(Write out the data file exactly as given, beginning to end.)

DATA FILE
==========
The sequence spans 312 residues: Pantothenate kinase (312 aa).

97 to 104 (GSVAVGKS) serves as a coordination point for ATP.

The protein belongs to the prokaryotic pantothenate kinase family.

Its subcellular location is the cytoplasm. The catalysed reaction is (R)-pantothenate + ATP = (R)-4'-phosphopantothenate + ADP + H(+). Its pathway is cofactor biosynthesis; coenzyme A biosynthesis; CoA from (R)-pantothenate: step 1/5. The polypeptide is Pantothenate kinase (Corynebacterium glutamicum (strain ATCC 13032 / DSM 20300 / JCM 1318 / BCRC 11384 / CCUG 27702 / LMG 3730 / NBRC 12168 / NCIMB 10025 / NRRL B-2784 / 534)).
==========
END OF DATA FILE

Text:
The sequence spans 312 residues: Pantothenate kinase (312 aa).

97 to 104 (GSVAVGKS) serves as a coordination point for ATP.

The protein belongs to the prokaryotic pantothenate kinase family.

Its subcellular location is the cytoplasm. The catalysed reaction is (R)-pantothenate + ATP = (R)-4'-phosphopantothenate + ADP + H(+). Its pathway is cofactor biosynthesis; coenzyme A biosynthesis; CoA from (R)-pantothenate: step 1/5. The polypeptide is Pantothenate kinase (Corynebacterium glutamicum (strain ATCC 13032 / DSM 20300 / JCM 1318 / BCRC 11384 / CCUG 27702 / LMG 3730 / NBRC 12168 / NCIMB 10025 / NRRL B-2784 / 534)).